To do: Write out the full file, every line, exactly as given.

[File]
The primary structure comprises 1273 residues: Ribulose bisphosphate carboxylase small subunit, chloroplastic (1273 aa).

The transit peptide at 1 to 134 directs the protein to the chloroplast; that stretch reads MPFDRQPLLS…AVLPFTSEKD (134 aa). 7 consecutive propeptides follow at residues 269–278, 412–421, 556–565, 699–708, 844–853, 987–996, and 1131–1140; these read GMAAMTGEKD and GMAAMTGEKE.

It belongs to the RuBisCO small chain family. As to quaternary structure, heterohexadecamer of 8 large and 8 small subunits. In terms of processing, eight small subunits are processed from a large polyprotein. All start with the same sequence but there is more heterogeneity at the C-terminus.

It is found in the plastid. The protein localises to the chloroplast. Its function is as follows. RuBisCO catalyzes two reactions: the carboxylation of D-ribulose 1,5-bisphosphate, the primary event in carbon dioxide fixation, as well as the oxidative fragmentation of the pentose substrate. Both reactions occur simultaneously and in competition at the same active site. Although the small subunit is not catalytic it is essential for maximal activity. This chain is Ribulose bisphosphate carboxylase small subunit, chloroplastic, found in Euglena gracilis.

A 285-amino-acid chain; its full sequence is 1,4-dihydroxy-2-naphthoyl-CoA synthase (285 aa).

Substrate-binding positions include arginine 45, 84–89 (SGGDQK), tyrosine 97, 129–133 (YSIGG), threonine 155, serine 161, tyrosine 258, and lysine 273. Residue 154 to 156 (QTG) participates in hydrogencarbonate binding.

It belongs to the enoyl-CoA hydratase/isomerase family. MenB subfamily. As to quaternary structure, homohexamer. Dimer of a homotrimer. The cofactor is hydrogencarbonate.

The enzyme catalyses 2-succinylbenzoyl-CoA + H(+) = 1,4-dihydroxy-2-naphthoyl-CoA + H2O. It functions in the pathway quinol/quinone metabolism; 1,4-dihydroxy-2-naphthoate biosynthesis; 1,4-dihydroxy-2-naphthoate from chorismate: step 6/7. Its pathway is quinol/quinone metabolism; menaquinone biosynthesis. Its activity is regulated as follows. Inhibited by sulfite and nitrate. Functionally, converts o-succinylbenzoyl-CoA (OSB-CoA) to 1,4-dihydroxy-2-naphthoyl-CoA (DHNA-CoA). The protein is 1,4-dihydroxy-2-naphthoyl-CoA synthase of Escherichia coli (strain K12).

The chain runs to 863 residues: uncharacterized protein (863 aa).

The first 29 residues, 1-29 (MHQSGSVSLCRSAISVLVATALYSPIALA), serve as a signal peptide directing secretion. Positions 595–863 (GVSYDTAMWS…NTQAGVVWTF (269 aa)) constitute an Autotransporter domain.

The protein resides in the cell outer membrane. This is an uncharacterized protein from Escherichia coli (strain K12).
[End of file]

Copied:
The primary structure comprises 1273 residues: Ribulose bisphosphate carboxylase small subunit, chloroplastic (1273 aa).

The transit peptide at 1 to 134 directs the protein to the chloroplast; that stretch reads MPFDRQPLLS…AVLPFTSEKD (134 aa). 7 consecutive propeptides follow at residues 269–278, 412–421, 556–565, 699–708, 844–853, 987–996, and 1131–1140; these read GMAAMTGEKD and GMAAMTGEKE.

It belongs to the RuBisCO small chain family. As to quaternary structure, heterohexadecamer of 8 large and 8 small subunits. In terms of processing, eight small subunits are processed from a large polyprotein. All start with the same sequence but there is more heterogeneity at the C-terminus.

It is found in the plastid. The protein localises to the chloroplast. Its function is as follows. RuBisCO catalyzes two reactions: the carboxylation of D-ribulose 1,5-bisphosphate, the primary event in carbon dioxide fixation, as well as the oxidative fragmentation of the pentose substrate. Both reactions occur simultaneously and in competition at the same active site. Although the small subunit is not catalytic it is essential for maximal activity. This chain is Ribulose bisphosphate carboxylase small subunit, chloroplastic, found in Euglena gracilis.

A 285-amino-acid chain; its full sequence is 1,4-dihydroxy-2-naphthoyl-CoA synthase (285 aa).

Substrate-binding positions include arginine 45, 84–89 (SGGDQK), tyrosine 97, 129–133 (YSIGG), threonine 155, serine 161, tyrosine 258, and lysine 273. Residue 154 to 156 (QTG) participates in hydrogencarbonate binding.

It belongs to the enoyl-CoA hydratase/isomerase family. MenB subfamily. As to quaternary structure, homohexamer. Dimer of a homotrimer. The cofactor is hydrogencarbonate.

The enzyme catalyses 2-succinylbenzoyl-CoA + H(+) = 1,4-dihydroxy-2-naphthoyl-CoA + H2O. It functions in the pathway quinol/quinone metabolism; 1,4-dihydroxy-2-naphthoate biosynthesis; 1,4-dihydroxy-2-naphthoate from chorismate: step 6/7. Its pathway is quinol/quinone metabolism; menaquinone biosynthesis. Its activity is regulated as follows. Inhibited by sulfite and nitrate. Functionally, converts o-succinylbenzoyl-CoA (OSB-CoA) to 1,4-dihydroxy-2-naphthoyl-CoA (DHNA-CoA). The protein is 1,4-dihydroxy-2-naphthoyl-CoA synthase of Escherichia coli (strain K12).

The chain runs to 863 residues: uncharacterized protein (863 aa).

The first 29 residues, 1-29 (MHQSGSVSLCRSAISVLVATALYSPIALA), serve as a signal peptide directing secretion. Positions 595–863 (GVSYDTAMWS…NTQAGVVWTF (269 aa)) constitute an Autotransporter domain.

The protein resides in the cell outer membrane. This is an uncharacterized protein from Escherichia coli (strain K12).